The Battalion. (College Station, Tex.) 1893-current, June 23, 1993, Image 1

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Vol. 92 No. 162 (6 pages)
1893 - A Century of Service to Texas A&M — 1993
Wednesday, June 23,1993
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Psychology professors criticize A&M tenure system
By michele brinkmann Instructors say criteria overemphasize research, devalue teaching
The Battalion
Some Texas A&M professors are criti
cizing the University's tenure policy, say
ing the system is unfair and unbalanced.
Dr. Wendy Stock, an assistant psychol
ogy professor, described A&M"s system
as "neanderthal and androcentric."
Stock was denied tenure in January by
a 12-0 vote in her departmental evaluation.
The tenure committee said she did not
have the type or number of publications
required to obtain tenure.
"The clinical area of psychology has a
bad history of accepting everyone for
tenure," Stock said. "However, no one
has been given tenure in this area since
Stock described the conflict between
devoting time to research and to teaching
in relation to acquiring tenure.
She said it is unfair to place more em
phasis on research at the expense of stu
"Fm critical of the (tenure) criteria be
cause it's not consistent with what serves
the University and students' needs," she
said. "I think the University gives lip ser
vice to the value of teaching, yet it does
not carry this out in its actions."
Dr. Karl G. Hursey, a former assistant
professor of psychology, was also denied
tenure this year by the University. He
said in a letter to former Dean of Liberal
Arts Daniel Fallon that "it appears that
the tenure decision was based solely on
research publications."
The head of the psychology depart
ment, Dr. Paul J. Wellman, said, "In the
Department of Psychology, the enhance
ment is now on research, which goes
along with teaching.
"Teaching plays a little role in the
process despite University statements
"I think the University
gives lip service to the
value of teaching, yet it
does not carry this out in its
-Dr. Wendy Stock,
asst, psychology professor
that teaching is emphasized and highly
valued," Hursey's letter stated. "I believe
that the combination of my research, teach
ing, and service records argue in favor of
granting tenure by the balanced criteria
promulgated by the University in its public
Senior Vice President and Provost Dr.
E. Dean Gage disagreed with criticism of
the tenure process.
"These statements are completely un
founded and unfair," he said. "There are
multiple steps in the process,"
According to A&M's Policy and Proce
dures Manual, tenure allows faculty mem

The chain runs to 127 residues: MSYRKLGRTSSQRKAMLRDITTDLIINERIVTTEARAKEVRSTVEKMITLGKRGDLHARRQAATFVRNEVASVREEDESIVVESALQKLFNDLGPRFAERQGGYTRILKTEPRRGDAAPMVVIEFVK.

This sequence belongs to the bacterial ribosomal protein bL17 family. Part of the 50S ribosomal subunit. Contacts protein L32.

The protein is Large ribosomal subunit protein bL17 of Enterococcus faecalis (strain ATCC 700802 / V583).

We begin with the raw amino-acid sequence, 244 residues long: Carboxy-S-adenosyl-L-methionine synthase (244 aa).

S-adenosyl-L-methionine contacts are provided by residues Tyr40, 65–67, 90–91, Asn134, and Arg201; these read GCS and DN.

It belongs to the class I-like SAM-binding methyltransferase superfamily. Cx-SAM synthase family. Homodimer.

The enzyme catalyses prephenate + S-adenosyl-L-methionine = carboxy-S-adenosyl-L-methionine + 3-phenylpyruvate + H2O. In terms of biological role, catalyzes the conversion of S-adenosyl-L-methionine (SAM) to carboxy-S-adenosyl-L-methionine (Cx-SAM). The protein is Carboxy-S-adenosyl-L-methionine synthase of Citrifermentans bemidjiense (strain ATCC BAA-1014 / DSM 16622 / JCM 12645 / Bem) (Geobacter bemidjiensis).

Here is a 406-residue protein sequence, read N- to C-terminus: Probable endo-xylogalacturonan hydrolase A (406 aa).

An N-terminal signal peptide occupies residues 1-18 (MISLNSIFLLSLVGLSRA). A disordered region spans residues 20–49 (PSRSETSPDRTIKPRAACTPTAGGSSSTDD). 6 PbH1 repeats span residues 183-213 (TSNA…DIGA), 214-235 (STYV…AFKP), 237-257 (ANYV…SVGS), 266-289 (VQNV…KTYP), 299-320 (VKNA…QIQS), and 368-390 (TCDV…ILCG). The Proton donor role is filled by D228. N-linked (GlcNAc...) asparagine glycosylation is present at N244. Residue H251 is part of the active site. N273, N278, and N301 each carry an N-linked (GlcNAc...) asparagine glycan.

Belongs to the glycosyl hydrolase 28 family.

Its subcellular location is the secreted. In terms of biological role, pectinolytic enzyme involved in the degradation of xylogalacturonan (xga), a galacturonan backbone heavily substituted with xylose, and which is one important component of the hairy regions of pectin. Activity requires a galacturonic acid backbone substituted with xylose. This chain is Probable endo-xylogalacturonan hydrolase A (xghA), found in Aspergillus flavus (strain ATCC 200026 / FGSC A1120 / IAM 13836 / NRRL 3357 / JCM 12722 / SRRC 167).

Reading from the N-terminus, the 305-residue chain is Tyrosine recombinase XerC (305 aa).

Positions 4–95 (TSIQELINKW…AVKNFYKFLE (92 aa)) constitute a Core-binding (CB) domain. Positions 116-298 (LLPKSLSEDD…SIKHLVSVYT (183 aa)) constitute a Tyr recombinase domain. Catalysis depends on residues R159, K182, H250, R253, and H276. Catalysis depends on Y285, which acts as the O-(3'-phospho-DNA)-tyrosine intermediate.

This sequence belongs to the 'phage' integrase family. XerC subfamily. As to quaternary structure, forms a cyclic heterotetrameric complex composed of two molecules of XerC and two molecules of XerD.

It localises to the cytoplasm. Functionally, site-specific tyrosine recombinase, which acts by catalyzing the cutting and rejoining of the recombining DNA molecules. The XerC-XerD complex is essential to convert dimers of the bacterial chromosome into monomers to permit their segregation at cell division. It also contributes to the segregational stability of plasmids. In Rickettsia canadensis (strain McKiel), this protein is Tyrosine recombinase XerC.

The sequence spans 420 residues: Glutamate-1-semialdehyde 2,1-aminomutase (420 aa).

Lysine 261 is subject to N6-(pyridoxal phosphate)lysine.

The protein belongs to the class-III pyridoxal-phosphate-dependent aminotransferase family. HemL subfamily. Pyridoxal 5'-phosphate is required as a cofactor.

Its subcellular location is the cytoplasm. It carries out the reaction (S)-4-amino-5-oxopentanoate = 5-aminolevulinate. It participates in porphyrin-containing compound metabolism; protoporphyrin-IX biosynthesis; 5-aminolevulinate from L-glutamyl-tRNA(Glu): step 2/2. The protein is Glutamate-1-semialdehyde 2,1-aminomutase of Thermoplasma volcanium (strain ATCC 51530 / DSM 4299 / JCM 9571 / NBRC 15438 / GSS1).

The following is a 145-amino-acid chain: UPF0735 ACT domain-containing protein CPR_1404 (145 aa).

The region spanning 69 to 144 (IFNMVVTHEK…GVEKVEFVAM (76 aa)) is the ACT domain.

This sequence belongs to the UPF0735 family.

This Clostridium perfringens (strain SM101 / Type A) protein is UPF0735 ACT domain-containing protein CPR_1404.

bers to continue in their academic positions
unless dismissed for a good cause.
A faculty member may be eligible for
tenure after five years of service to the
University. The tenure process begins
when the faculty member submits an ap
plication. The application is then re
viewed by several committees and offices,
ending with the Texas A&M Board of Re
gents, who "hold sole authority to confer
tenure." The three main categories in
which an applicant is evaluated are teach
ing, research and service.
The applicant is advised of the recom
mendations at each level of review, and
each college has its own set of criteria.
"The hallmark of the system is that
everyone knows how the process works
and is aware of the guidelines," Wellman
said. "At each stage the candidate knows
what is happening."
If a faculty member is denied tenure,
he or she has a year to find another job
while still employed at A&M.
"If someone is not granted tenure, the
faculty member is not cut off," Wellman
said. "They have one year to stay with the
University and look for another job,
which they normally find."
See Tenure/Page 2
Pat Nixon dies of lung cancer
years, she was the loyal and un
complaining partner in Richard
Nixon's triumphs and tribula
tions. And for nearly two decades,
as Nixon himself noted, "she
would have to share my exile."
Pat Nixon died of lung cancer
at the couple's New Jersey home
Tuesday. Her husband and
daughters were at her side.
The 81-year-old former first
lady had suffered two strokes and
numerous lung infections since
Nixon's resignation from the
White House in 1974 but she
bounced back each time. A heavy
smoker at one time, she was diag
nosed earlier this year as having
lung cancer.
Her death came a day after the
Nixons observed their wedding
anniversary at their four-story
townhouse in Park Ridge, N.J.
"Mrs. Nixon was awake yester
day and knew it was their an
niversary," said Kathy O'Connor,
Nixon's aide. "The girls were
there and they looked at anniver
sary cards and beautiful flowers
that had arrived."
Mrs. Nixon later lapsed into a
coma and died about 5:45 a.m.
President Clinton telephoned
Nixon to express his sympathy
and calls and telegrams flooded
the Nixon office in Woodcliff Lake,
N.J. They came from such diverse
people as Ted Williams, the base
ball Hall of Earner and a Nixon
friend; Pat Buchanan, the conserv
ative columnist; Roger Williams,
the pianist; Mike Gminsky, a pro
fessional basketball player for the
Charlotte Hornets; and prominent
Democrat Pamela Harriman, now
ambassador to France.
"I'm very sad," Clinton told re
porters. "They had a very long
and very close marriage. This
must be a very difficult time for
him. The American people appre
ciate the dignity with which she
served as first lady."
Mrs. Nixon will be buried Sat
urday in California where she and
Nixon met, outside the house
where Nixon was born. The Rev.
Billy Graham, a longtime family
friend, will fly in from Paris to
conduct the service at the Nixon
Library and Birthplace in Yorba
Linda, Calif.
Former presidents Reagan and
Ford, who live in California, said
they will attend. Former President
Bush said, "Pat Nixon was a lady
— a real lady — whom we all
loved and respected." Bush was
not attending the funeral because
of a death in Barbara Bush's family.
John Taylor, director of the li
brary, said, "Mrs. Nixon was
tough, compassionate, witty,
down to earth, infinitely resource
ful and, most of all, a woman of
truly infinite heart who touched
everyone she met with her joy
and love of life."
During Nixon's turbulent rise
in politics, through the dark years
of Watergate and the pain of
Nixon's forced resignation, Pat
Nixon was at her husband's side,
never showing in public how